|67 foot barrel for a 16 inch shell with a 26 mile range....outstanding!|
|Coastal Defense Gun Emplacement - Credit: US Forting Blog|
The M1919-16" packed an amazing punch that had never been witnessed before, and according to Wikipedia, it was actually designed for a giant class of battleships (Lexington) that were prohibited by a 1920s treaty. But the US Army - who had already installed one on land in a disappearing gun battery along the Panama Canal, already had plans for the new surplus of guns. The ominous range of the gun lent itself to a new system (the Endicott generation) of coastal defense forts perched up and down the Atlantic and Pacific coasts.
The emplacements of these guns are always interesting to me because the guns are almost always gone. It takes a lot of imagination to figure how they looked, how they were even put in place on those concrete swivels, and how they looked to passing U-boats and spy ships from offshore. Because my travel has so often taken me to the coasts of the United States, I've seen a lot of these places. The emplacements of San Diego. And those of Fort Hancock in northern New Jersey - although I've never seen its sister protector of the NY Harbor, Fort Tilden (Rockaway, Queens). Fort Miles in coastal Delaware - one of my favorite places. Fort Story in Virginia Beach - a place around which I've worked and played for most of my life. Hampton, Virginia's Fort Monroe - site of at least one senior prom that I attended. And of course, South Carolina's Fort Moultrie..a gun battery that outlasted nearby Fort Sumter.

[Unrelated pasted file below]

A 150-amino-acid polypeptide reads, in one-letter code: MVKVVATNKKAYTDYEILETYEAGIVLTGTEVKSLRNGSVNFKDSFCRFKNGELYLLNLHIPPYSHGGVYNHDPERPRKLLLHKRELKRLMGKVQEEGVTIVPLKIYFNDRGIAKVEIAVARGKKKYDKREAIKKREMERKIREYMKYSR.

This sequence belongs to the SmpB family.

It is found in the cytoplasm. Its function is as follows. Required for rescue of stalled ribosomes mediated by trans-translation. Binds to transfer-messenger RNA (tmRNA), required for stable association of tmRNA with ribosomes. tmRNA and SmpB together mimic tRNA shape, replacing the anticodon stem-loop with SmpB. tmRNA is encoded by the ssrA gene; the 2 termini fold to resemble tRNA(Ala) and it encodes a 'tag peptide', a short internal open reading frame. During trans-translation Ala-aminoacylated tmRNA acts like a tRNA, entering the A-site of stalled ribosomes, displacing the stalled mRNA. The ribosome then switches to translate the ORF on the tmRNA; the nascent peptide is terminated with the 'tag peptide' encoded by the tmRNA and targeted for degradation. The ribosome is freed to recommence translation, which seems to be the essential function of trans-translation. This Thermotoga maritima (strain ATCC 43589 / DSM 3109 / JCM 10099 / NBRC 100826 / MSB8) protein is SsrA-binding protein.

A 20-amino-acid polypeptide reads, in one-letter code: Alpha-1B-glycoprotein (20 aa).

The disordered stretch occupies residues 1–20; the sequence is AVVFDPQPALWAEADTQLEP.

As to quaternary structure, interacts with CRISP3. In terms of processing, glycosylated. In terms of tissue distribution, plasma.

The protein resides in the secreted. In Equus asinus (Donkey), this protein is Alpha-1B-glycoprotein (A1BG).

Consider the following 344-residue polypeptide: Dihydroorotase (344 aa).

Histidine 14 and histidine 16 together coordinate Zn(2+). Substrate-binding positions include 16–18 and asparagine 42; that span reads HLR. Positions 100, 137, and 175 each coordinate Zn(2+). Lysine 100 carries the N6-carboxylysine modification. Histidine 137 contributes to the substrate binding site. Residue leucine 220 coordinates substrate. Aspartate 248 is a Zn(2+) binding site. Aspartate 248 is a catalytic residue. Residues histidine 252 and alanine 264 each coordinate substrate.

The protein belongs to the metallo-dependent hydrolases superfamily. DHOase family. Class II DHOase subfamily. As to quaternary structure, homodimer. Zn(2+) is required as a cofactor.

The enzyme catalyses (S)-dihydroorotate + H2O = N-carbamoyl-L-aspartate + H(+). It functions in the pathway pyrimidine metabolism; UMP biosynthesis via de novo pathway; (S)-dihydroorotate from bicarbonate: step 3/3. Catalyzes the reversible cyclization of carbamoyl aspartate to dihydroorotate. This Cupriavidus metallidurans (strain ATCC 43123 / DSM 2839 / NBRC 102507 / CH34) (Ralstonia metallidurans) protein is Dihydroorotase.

Why should you care? What does this have to do with freedom?
|M1919-16" in action in San Fransisco Harbor - courtesy of American Military and Naval History Blog|